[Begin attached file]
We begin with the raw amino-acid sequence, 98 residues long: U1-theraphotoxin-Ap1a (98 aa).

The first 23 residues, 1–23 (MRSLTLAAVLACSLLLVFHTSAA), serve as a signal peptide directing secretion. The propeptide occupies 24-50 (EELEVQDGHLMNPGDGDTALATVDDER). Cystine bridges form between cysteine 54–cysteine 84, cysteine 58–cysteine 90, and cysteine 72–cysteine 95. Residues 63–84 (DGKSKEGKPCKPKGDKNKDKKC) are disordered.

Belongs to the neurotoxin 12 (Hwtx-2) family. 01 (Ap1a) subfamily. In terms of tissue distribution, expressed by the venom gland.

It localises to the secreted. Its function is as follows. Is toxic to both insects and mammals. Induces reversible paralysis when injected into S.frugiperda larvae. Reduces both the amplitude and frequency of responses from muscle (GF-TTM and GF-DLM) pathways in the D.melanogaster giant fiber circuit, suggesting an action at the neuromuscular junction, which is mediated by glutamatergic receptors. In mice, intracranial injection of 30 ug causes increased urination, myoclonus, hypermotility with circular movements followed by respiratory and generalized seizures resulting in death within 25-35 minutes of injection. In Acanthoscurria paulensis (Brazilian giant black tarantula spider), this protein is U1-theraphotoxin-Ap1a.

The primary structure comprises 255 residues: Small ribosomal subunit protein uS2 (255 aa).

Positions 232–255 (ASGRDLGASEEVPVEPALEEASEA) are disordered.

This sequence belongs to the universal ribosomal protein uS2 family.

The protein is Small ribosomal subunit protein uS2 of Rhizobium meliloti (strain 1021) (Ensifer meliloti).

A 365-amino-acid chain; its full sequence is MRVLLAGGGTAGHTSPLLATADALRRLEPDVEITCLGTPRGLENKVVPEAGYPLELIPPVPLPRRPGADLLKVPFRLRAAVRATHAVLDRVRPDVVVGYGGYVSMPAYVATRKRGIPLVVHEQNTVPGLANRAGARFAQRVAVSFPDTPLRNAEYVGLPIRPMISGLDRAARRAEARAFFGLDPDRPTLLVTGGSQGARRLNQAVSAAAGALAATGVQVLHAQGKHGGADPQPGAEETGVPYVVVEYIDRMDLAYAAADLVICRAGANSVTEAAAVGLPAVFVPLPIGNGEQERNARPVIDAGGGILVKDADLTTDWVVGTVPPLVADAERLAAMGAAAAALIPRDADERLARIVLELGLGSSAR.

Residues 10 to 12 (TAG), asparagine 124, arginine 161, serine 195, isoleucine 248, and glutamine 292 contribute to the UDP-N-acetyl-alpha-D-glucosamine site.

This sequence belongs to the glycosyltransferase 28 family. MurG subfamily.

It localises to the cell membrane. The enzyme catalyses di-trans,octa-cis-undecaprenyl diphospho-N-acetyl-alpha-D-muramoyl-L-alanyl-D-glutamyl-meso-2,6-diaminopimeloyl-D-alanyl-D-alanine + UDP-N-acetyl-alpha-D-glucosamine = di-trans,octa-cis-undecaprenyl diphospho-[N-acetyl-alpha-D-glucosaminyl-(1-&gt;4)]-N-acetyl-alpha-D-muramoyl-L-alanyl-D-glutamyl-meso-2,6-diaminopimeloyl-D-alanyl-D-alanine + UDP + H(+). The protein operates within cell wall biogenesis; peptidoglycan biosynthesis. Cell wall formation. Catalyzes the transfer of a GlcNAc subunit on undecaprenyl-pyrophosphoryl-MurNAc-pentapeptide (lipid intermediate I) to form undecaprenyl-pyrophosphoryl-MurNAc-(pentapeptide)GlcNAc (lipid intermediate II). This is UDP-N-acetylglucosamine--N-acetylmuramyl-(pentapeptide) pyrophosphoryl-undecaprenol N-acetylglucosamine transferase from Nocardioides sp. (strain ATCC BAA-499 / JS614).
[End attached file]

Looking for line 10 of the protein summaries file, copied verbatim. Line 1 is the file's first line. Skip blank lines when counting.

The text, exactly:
Residues 10 to 12 (TAG), asparagine 124, arginine 161, serine 195, isoleucine 248, and glutamine 292 contribute to the UDP-N-acetyl-alpha-D-glucosamine site.